In exercise of the powers vested in me under Section 3 of the Hoarding and Profueering Prevention Ordinance 2000, as amended to date, I, S.A.S. Qaidri Director, Food and Supplies, Kashmir Province, designated Controller General under Section 2(c) of the said Act vide notification dated 3.7.1959 issued under Home secretariat No. S 7/1 8/59, dated 8.7.1959 hereby fix maximum price of sale for the following essential commodities in the following localities as shown against each.
xx xx xx Milk Rs-/10/- per Seer.
When a Government fixes the maximum price of commodity, it is because the price, if uncontrolled, is likely to rise very high. There can be no doubt also that when a Government regulates the price of a commodity, it begets a tendency in the market to raise the price of the commodity at least to the level of the price fixed by the Government. No person would normally agree, after the notification, to sell or supply milk at the price lower than the one fixed by the Government even though there is no bar to his selling the same at a lower price.
9. In fact, the appellant has examined 8 witnesses to show that, after the notification, the price of milk went up and they supplied milk to the appellant at Rs. 23 50 per maund. The witnesses examined on behalf of the respondents have also stated that after the control of the price of milk by the notification, the price of milk went up in the market. Thus, the evidence adduced on behalf of the respondents also shows that the price of milk went up in the market after the notification As already stated, the positive evidence of P. Ws. 1 to 8 is to the effect that the appellant himself purchased milk from them at the rate of Rs. 23.50 per maund after the aforesaid notification.
10. The relevant clause in the agreement runs as follows:
The contractor shall be paid at the rates against each of the article was as below for the supplies to be made by him :
Cr. No. S. No. Name of Approved rate/quantity article required II 3 Milk 4200 maunds Rs. 15.90 (Rupees fifteen & ninety naya paise) Cost Rs. 66780.00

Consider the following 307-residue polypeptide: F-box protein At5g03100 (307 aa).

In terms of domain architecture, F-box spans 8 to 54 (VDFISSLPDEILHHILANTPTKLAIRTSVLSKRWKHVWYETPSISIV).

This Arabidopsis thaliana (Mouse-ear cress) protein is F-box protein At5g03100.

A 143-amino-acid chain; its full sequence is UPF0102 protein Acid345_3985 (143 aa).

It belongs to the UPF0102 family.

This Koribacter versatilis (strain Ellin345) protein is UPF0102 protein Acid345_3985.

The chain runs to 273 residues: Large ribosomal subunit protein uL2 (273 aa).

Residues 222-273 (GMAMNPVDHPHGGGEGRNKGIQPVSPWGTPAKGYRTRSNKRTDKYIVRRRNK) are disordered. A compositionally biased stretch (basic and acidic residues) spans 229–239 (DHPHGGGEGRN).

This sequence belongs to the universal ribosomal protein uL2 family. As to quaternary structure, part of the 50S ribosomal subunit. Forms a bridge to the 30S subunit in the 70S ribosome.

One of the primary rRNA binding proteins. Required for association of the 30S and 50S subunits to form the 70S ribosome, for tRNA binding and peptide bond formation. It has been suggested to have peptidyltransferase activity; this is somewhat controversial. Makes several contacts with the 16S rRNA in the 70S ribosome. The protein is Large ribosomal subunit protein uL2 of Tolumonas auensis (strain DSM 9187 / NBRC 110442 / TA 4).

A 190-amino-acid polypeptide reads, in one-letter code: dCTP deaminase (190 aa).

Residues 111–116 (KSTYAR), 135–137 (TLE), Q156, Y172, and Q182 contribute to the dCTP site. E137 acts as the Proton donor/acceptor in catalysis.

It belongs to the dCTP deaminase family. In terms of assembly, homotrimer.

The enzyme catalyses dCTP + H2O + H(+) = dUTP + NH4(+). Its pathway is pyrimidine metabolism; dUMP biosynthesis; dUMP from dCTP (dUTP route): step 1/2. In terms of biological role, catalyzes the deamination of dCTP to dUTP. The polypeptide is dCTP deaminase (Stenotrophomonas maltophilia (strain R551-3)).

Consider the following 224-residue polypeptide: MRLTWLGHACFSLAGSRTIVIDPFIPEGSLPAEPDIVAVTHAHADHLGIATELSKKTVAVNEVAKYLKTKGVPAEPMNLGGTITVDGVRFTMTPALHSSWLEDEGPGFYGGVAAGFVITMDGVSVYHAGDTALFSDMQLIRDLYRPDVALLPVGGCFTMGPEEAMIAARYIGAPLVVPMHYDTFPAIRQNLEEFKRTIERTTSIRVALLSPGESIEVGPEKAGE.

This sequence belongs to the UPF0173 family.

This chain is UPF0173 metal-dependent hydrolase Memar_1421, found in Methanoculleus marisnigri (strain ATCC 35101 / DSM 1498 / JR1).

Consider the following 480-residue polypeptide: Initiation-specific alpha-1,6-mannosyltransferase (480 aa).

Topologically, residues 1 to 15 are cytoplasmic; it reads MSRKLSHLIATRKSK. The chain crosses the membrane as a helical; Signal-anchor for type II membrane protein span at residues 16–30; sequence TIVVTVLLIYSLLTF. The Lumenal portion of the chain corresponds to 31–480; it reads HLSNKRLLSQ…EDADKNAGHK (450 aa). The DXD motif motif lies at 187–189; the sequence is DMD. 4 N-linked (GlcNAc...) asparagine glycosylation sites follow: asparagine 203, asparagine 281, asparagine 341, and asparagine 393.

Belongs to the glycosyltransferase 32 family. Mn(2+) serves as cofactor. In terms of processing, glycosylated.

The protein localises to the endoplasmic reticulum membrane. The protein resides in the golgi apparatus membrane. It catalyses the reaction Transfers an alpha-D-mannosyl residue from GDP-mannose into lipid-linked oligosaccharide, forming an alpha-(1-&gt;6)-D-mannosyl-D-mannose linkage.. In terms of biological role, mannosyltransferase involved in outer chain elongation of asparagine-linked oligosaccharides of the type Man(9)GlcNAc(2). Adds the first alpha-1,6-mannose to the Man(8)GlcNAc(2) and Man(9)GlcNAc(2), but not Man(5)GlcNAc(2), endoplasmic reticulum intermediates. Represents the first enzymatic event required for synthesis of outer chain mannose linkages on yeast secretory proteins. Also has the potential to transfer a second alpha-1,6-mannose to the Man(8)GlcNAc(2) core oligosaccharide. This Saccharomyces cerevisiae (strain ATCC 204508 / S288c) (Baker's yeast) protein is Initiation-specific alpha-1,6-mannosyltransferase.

Provided if any of the articles is controlled during the period of operation of this agreement the contractor shall be paid at controlled rates for the supplies of that article made by him.
11. The mere fact that a commodity could be sold in the market below the price fixed by a notification fixing the maximum price by government would not indicate that there was no control. Control of any of the articles contemplated by the arties under the agreement was a control of the price of the articles. We do not think that the parties could have visualized any other control in the context of 'the contractor being paid at the controlled rates'
12. We think that fixation of the maximum price at which an article shall be sold is the controlled rates for the supply of that article within the meaning of the agreement. The fact that sellers are free to sell the article at a price lower that the maximum fixed by the government would now show that there was no control of the commodity. We do not understand how an article can be controlled under Section 3 of the Hoarding and Profiteering Prevention Ordinance, except by a notification fixing the maximum price for the sale of the article, We think that the appellant's case is covered by the express term of the agreement and he was entitled to get the amount as decreed by the trial court.
13. We, therefore, allow the appeal with costs and set aside the decree passed by the Division Bench and restore the decree passed by the learned Single Judge.